The naked tree’s middle is the future.  My future as a writer is slowly moving into the light of recognition. I’ve met thousands of authors, filmmakers, poets, teachers, photographers, and actors who have inspired me with their support, amazing dreams, and fearless projects of past, present, and future. Humility fills my heart for the tremendous and most glorious house, full with people who have asked me to be a part of their network-community. Our trees grown together are a wondrous forest. I know for all of this: I am blessed. My future as a writer has many branches. And I will water its root. And I will eventually form a foundation—for the homeless whose words and art have been buried inside the threads of their coats—as they sleep under the naked trees.

The future is the top of the tree.  We need the tree’s crown. Is this why we put a star or an angel on its branch? Are we secretly praying for a better future, a time when all people can awaken with the basic necessities—food, clothing, love, shelter, and happiness?

As I meditate, this very chilly morning, I think of the beginning of Louis Armstrong’s song~~~What A Wonderful World

I see trees of green, red roses too
I see them bloom, for me and you
And I think to myself
What a wonderful world.

and then there was one

November 2019 blog-and then there was one, written by c.l.charlesworthI’m always reflective in the last two months of the year. I’ve always been this way for as long as I can remember. The changing of the seasons from fall to winter brings thoughts of the end of a year, and more often, how fast time has passed.

Time, as I age, becomes no more of a number, or a nail waiting in the wings ready to seal my coffin. In my mind, I’m still the wide-eyed, huge-smile child, the one whose picture is on my dresser—she’s in long, pig-tail braids and fashionable cat-eye glasses. She reaches through the frame and hugs me when I need it. She is my past, present, and future. Her voice is mine. Continue reading


Scary demons, poison watersThe unknown for me is scary. Sometimes, fear grips me, and I become very immobile. I admit this is a life-long exercise, and most times, I WIN.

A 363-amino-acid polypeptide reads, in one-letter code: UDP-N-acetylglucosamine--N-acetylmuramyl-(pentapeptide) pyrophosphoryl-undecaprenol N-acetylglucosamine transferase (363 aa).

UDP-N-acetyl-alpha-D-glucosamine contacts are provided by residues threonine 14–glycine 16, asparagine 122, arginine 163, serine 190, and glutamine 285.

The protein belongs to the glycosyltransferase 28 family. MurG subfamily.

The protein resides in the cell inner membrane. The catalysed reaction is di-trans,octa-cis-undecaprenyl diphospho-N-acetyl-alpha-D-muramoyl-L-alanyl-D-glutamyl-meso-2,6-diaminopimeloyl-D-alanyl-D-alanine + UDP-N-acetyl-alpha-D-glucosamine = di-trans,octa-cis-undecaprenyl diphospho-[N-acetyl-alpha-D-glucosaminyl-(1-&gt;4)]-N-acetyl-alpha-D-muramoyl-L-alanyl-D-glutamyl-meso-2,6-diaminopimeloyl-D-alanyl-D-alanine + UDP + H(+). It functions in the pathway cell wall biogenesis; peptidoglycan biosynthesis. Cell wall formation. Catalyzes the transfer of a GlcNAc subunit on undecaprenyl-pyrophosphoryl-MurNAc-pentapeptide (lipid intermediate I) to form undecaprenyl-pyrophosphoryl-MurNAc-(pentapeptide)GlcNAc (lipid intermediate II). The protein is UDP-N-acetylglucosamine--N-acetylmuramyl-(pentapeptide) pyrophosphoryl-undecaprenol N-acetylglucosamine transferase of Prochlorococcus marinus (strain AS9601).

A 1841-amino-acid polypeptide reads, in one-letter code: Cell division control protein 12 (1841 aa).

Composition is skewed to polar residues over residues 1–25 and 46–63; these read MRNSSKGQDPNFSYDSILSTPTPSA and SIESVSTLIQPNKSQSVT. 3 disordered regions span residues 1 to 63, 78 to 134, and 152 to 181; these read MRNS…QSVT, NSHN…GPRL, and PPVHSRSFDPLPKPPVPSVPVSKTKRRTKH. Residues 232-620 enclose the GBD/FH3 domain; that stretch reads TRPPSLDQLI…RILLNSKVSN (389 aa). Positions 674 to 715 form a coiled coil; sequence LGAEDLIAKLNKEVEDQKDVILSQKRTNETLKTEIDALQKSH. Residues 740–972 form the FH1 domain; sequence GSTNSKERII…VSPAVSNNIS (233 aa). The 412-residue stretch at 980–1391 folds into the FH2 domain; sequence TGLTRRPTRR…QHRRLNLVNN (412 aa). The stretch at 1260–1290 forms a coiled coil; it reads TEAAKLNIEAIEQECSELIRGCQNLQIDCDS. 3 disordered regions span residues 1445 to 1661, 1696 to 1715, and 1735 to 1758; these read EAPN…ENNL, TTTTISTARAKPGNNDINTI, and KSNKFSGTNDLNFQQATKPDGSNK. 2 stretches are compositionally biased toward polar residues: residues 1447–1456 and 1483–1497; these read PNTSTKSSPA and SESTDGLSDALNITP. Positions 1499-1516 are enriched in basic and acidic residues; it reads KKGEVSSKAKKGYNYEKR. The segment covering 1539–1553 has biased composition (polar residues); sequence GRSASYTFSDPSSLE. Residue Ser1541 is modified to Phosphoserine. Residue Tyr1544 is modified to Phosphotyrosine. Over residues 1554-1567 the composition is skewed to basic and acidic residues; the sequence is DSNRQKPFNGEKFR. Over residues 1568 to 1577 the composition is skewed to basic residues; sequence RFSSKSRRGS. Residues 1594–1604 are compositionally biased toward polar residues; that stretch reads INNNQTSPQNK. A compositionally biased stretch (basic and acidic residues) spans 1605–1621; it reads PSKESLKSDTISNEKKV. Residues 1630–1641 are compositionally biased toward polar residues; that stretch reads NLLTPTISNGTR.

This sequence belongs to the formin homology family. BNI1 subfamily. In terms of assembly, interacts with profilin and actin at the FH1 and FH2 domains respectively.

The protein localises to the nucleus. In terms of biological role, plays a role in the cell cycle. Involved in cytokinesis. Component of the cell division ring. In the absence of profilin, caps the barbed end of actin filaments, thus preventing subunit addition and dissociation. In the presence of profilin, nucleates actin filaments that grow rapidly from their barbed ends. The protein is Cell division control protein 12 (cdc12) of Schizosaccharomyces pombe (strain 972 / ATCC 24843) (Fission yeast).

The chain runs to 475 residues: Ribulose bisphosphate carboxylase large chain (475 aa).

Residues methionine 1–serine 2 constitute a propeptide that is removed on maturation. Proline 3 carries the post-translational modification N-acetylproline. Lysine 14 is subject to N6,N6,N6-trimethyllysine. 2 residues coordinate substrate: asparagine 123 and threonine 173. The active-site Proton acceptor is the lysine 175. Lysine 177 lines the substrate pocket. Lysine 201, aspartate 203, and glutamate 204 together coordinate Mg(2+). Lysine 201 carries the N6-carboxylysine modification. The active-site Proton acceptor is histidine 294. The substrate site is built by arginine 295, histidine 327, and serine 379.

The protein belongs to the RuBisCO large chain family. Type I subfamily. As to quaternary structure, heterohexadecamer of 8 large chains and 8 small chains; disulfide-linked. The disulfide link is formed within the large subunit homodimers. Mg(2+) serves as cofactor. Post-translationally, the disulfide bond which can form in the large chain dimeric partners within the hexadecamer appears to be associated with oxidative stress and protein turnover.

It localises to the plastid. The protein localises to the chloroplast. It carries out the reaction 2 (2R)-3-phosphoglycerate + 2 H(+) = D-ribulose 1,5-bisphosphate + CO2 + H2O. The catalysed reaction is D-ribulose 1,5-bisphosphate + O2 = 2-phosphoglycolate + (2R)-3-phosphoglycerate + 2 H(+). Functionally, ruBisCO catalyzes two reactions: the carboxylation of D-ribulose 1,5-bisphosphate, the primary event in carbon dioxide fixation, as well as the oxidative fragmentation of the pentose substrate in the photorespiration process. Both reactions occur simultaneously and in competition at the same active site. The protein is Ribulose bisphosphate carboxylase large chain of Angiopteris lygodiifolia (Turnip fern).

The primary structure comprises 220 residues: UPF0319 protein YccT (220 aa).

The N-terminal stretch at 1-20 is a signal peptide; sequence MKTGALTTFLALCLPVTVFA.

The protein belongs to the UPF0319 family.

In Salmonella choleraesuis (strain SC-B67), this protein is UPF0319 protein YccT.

I can count my demons, and wonder, how will I ever be able to put one foot in front of the other, to fill a blank page with my imagination? Am I alone in this thought? Writing cultivates fear. It strips away all clothes and reveals a writer’s words—naked—or the world to either love or hate. Continue reading


Photo of Summer time scrawled into beach sand near surf. Summer brings many things to mind, and one is the sense of space I had as a child. School recess went from June to September. Summer brings many things to mind, and one is the sense of space I had as a child. School recess went from June to September. A grin filled my face when the final bell rang. Happiness meant a reprieve from classmates who got on my nerves and unimaginative teachers, whose play-book was rule-driven. Finally, freedom from peer pressure about which suitable school (aka-hip) outfits to wear, or how to maneuver a full-throttle class load (parents insisted on me maintaining honors). Continue reading


Conversations over coffee blogAs a result of meeting several women in a book club, I belong to a conversational group, gathering monthly at various coffeehouses around town.

There aren’t requirements, other than to make the time (about two hours) for weekend coffee. Attendance of writers, students, artists, retirees, self-employed, and newcomers to town varies between eight to a dozen. Continue reading